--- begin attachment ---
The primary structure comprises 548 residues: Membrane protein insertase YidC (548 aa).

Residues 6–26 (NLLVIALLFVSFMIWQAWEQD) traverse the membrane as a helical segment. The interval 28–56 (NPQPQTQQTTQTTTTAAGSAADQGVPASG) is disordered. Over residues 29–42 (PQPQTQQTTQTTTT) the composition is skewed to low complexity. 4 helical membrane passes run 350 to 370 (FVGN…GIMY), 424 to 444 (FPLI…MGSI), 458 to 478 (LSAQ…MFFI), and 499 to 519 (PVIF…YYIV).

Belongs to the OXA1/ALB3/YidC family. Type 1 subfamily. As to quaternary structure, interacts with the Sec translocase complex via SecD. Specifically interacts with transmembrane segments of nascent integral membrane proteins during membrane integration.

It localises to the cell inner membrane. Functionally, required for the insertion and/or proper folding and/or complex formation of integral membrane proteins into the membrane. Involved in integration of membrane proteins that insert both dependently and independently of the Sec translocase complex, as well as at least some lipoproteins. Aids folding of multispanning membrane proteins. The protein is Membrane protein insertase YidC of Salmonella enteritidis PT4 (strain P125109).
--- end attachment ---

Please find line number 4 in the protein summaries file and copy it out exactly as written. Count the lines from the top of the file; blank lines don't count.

It localises to the cell inner membrane. Functionally, required for the insertion and/or proper folding and/or complex formation of integral membrane proteins into the membrane. Involved in integration of membrane proteins that insert both dependently and independently of the Sec translocase complex, as well as at least some lipoproteins. Aids folding of multispanning membrane proteins. The protein is Membrane protein insertase YidC of Salmonella enteritidis PT4 (strain P125109).